• Richard MixRichard Mix
    Posts: 2,767
    Which calendar?
    Gregorian, in our case, but see this thread.
  • Heath
    Posts: 933
    "June 19 Corpus Christi: Byrd: Ave verum**
    William Byrd’s famous Eucharistic motet (“Hail True Body”) from the 1605 Gradualia makes striking use of cross relations, the contradictory inflections arising from simultaneous use of the melodic minor and harmonic minor scales."

    Richard, are these notes for your congregation? Do you have a lot of congregants that know what cross relations are? :)

  • Richard MixRichard Mix
    Posts: 2,767
    a lot of congregants that know what cross relations are?

    I would guess very few; my aim is to intrigue listeners, who must be struck on some level by the extraordinary opening. How would you have written for your congregation, Heath?
    Thanked by 1Heath
  • Heath
    Posts: 933
    A few things I would include off the top of my head:

    -"surprise" chord to highlight the word "verum"
    -harmonically rich (here's an opportunity to point out specific words that he highlights, such as the preceding "verum")
    -use of "echo" in the "O pie" section
    -use of polyphony in "miserere" section, which contrasts what came before (and yes, I always try to define polyphony in a clear, concise way)

    ...and anything interesting in a composer's bio.

    Many of the other entries you composed above were less jargon-y; I'd tend in the direction of those rather than this Byrd entry. :)
  • Richard MixRichard Mix
    Posts: 2,767
    Well, three to four lines is a severe art. My other constraint is to speak to various levels of experience rather than a hypothetical common denominator. I think there are a substantial number of students who have been told about minor scales, and I chose to tug at that thread.
    Thanked by 1MarkS
  • Schönbergian
    Posts: 1,063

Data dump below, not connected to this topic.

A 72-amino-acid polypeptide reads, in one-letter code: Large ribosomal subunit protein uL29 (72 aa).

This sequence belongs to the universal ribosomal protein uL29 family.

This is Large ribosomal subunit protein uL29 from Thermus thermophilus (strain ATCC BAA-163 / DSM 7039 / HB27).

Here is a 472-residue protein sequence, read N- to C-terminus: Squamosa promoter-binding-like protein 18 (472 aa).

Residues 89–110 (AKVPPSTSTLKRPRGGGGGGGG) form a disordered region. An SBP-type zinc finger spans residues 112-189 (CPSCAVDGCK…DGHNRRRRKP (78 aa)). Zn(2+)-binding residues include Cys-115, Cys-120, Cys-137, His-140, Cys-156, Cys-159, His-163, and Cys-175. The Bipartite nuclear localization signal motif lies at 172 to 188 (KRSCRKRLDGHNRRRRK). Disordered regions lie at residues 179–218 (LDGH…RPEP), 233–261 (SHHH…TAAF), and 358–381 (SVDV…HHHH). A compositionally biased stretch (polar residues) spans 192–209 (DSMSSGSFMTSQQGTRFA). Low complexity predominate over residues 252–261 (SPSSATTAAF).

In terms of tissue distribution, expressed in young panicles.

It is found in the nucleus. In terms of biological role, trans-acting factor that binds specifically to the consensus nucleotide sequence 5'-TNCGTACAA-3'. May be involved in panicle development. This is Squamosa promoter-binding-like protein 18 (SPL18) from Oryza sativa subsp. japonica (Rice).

I always write for the entirely unmusical reader and allow the music to speak for itself. If listeners are unable to comprehend the meaning of the music from your interpretation, then no attempt at textual explanation will do anything. Better to use that space to discuss aspects of the work that cannot possibly be understood solely through listening.
  • Richard MixRichard Mix
    Posts: 2,767
    write for the entirely unmusical reader
    I know how I feel about that myself, as well as who supports the music program. But what would such a note look like, in 3 or 4 lines?
  • Fall edition
    Thanked by 1CHGiffen
  • Richard MixRichard Mix
    Posts: 2,767
    Eastertide '23
  • Sometimes I'm asked to write a short reflection in our bulletin related to the music for that Sunday. This was this past Sunday's:

    Michael’s Musical Musings

    “I am the Good Shepherd, says the Lord; I know my sheep, and mine know me.” So begins the Gospel Acclamation for this Sunday, continuing the words of Jesus even after the reading of the Gospel. Christ is the New David, the true shepherd of His flock. The sheep knew David’s voice; all we, like sheep, know Christ’s voice.

    Jesus, like all pious Jews in His time, reflects often on the Psalms of David. But David was not merely a shepherd, he was also a musician. In fact, the two professions are intimately connected. Often tending to his flock for days on end, David would sing to them and himself. When he would call his sheep he sang, for the voice carries much further that way. And as he sang, he composed psalms (“מזמור - mizmor” which is derived from the verb meaning “to pluck” as in plucking an instrument). I have to think Psalm 23 (“The Lord is my shepherd…”) was one of his favorites out in the fields.

    His voice calmed and comforted his sheep. They knew him by his song. The New David, Jesus Christ our Lord, sings to us now. In fact, the whole of creation is but a beautiful love song that began with the love of the Father and the Son and the Holy Spirit. I pray that we attend to that heavenly music and lift up our hearts and voices in to join in praise of Him who shepherds us.
  • Richard MixRichard Mix
    Posts: 2,767
    last minute changes
    Thanked by 1CHGiffen
  • Richard MixRichard Mix
    Posts: 2,767
    July notes (2nd try)
  • CHGiffenCHGiffen
    Posts: 5,148
    Richard, it says July2023, but its contents are Eastertide.
    Thanked by 1Richard Mix